Advertisement
The Body: The Complete HIV/AIDS Resource
Follow Us Follow Us on Facebook Follow Us on Twitter Download Our App
Professionals >> Visit The Body PROThe Body en Espanol
  
  • Email Email
  • Printable Single-Page Print-Friendly
  • Glossary Glossary
  • PDF PDF

Experimental Treatment Issues

October 1, 2001

A note from TheBody.com: Since this article was written, the HIV pandemic has changed, as has our understanding of HIV/AIDS and its treatment. As a result, parts of this article may be outdated. Please keep this in mind, and be sure to visit other parts of our site for more recent information!


Low-Dose Oral Shark Cartilage to Treat Kaposi's Sarcoma

As the rates of AIDS-related cancers rise in the United States, more people will look for alternative ways to treat these specific cancers. One alternative method that is currently being studied is the use of shark cartilage. Kaposi's sarcoma (KS) is a tumor that usually appears on the skin and most commonly affects HIV-positive men who have sex with other men. Kaposi's sarcoma is caused by human herpes virus-8, a sexually transmitted virus (HHV-8). Although there is no cure for KS, sometimes the use of highly active antiretroviral therapy (HAART), with or without chemotherapy, can help shrink and control KS lesions.

Physicians at the University Hospitals of Cleveland, Ohio, have recently reported details about treatment of a KS lesion with shark cartilage. According to their case study, a 45-year-old HIV-negative man who developed a KS lesion on his foot was treated with 1 gram of oral ganciclovir, three times daily for three months (because of its possible anti-HHV-8 activity), but this had no effect on his lesion. The patient and his doctors then chose an unconventional approach to KS treatment by using low-dose oral shark cartilage. Researchers monitored the man as he took shark cartilage at a dose of 1,875 mg twice daily for the first three months. The dose was then changed to 1,500 mg three times daily for another 18 months. After three months, the lesion began to shrink and its color faded. By the sixth month it was thinner and almost impossible to notice. No side effects were reported during this time.

Although shark cartilage has been tested in people with cancer, those subjects had received chemotherapy (chemotherapy is known to be successful in combination with shark cartilage), and also had "advanced" cancers of the breast, colon and/or lungs. Research shows that most species of sharks have an extremely low, almost non-existent rate of cancer. Studies have found that the cartilage of the shark may be responsible for this. The proteins in the cartilage can prevent the growth of capillary and other blood vessels. As tumors grow, they must create blood vessels that bring in nutrients and eliminate wastes. If shark cartilage can stop the growth of these vessels, the tumor will starve, eventually killing itself. Special sugars in the cartilage called mucopolysaccharides work with the proteins in the cartilage and are said to stimulate the immune system and help fight disease. KS tumors are often associated with a rich network of blood vessels, so perhaps it is not surprising that several research teams are now studying this therapy because of its potential to reduce blood vessel growth and starve the KS tumor.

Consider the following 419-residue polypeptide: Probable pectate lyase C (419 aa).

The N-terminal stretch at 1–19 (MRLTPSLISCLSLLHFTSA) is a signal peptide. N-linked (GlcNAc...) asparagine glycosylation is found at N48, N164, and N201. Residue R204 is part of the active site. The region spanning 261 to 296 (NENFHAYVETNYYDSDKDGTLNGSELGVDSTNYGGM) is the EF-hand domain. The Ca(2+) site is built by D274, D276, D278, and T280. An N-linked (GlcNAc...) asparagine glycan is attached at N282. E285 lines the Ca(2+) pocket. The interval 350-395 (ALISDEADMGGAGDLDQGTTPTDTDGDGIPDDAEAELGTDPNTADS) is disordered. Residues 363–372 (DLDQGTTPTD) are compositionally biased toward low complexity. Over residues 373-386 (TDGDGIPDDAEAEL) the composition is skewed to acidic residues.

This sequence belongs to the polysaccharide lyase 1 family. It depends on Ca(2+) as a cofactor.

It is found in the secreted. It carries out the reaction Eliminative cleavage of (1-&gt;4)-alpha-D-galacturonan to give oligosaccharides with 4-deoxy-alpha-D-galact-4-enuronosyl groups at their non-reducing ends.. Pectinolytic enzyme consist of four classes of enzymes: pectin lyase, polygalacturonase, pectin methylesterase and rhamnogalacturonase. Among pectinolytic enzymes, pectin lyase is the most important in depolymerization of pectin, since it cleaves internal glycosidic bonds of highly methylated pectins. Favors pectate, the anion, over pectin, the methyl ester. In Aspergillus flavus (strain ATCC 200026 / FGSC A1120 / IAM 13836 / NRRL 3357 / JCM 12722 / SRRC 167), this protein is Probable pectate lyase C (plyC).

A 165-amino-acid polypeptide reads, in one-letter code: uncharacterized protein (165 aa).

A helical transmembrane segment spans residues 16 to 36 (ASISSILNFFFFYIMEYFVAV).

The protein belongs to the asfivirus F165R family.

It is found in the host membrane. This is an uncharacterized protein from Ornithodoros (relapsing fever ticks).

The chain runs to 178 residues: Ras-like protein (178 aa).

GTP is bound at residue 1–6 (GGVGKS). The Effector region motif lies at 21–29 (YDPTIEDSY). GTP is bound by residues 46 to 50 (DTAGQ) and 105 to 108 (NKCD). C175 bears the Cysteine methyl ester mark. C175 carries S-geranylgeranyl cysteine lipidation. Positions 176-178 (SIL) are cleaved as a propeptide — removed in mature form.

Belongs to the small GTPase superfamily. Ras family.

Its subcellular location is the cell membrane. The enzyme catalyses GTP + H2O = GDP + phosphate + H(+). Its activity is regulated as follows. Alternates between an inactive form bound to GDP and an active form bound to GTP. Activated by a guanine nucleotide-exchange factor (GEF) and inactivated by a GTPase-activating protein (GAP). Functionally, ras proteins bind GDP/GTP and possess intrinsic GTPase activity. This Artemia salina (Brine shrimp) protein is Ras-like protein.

Recently, the FDA has approved clinical trials using shark cartilage on non-responsive prostate cancer and Karposi's sarcoma. Until a controlled clinical trial with HIV-positive individuals takes place, the effectiveness of shark cartilage will be under investigation. Because shark cartilage reportedly blocks the development of new blood vessels, pregnant women and people who have recently suffered a heart attack or have had major surgery recently should not use shark cartilage. Because the above-mentioned patient was HIV-negative, future research needs to examine issues relevant to people with HIV/AIDS, such as drug interactions and the additive effect of chemotherapy. The cost for treatment is approximately $1.08 and $1.32 US per day for shark cartilage.

Advertisement

Sources

  1. Schulz T.F. "Kaposi's sarcoma-associated herpes virus (human herpes virus 8):epidemiology and pathogenesis." Journal of Antimicrobial Chemotherapy, 2000;45:15-27.

  2. Moses M.A., Sudhalter J. and Langer R. "Identification of an inhibitor of neovascularizatin from cartilage." Science, 1990;248:1408.

  3. Browder T., Butterfield C.E., Kraling B.M., et al. "Antiangiogenic scheduling of chemotherapy improves efficacy against experimental drug-resistant cancer." Cancer Research, 2000;60(7):1878-1886.

  4. Hillman J.D., Peng A.T., Gilliam A.C., et al. "Treatment of Kaposi sarcoma with oral administration of shark cartilage in a human herpesevirus 8-seropositive, human immunodeficiency virus-seronegative homosexual man." Archives of Dermatology 2001;137:1149-1152.


A note from TheBody.com: Since this article was written, the HIV pandemic has changed, as has our understanding of HIV/AIDS and its treatment. As a result, parts of this article may be outdated. Please keep this in mind, and be sure to visit other parts of our site for more recent information!



  
  • Email Email
  • Printable Single-Page Print-Friendly
  • Glossary Glossary
  • PDF PDF

This article was provided by Seattle Treatment Education Project. It is a part of the publication STEP Ezine.
 
See Also
More on Kaposi's Sarcoma Treatment

Tools
 

Advertisement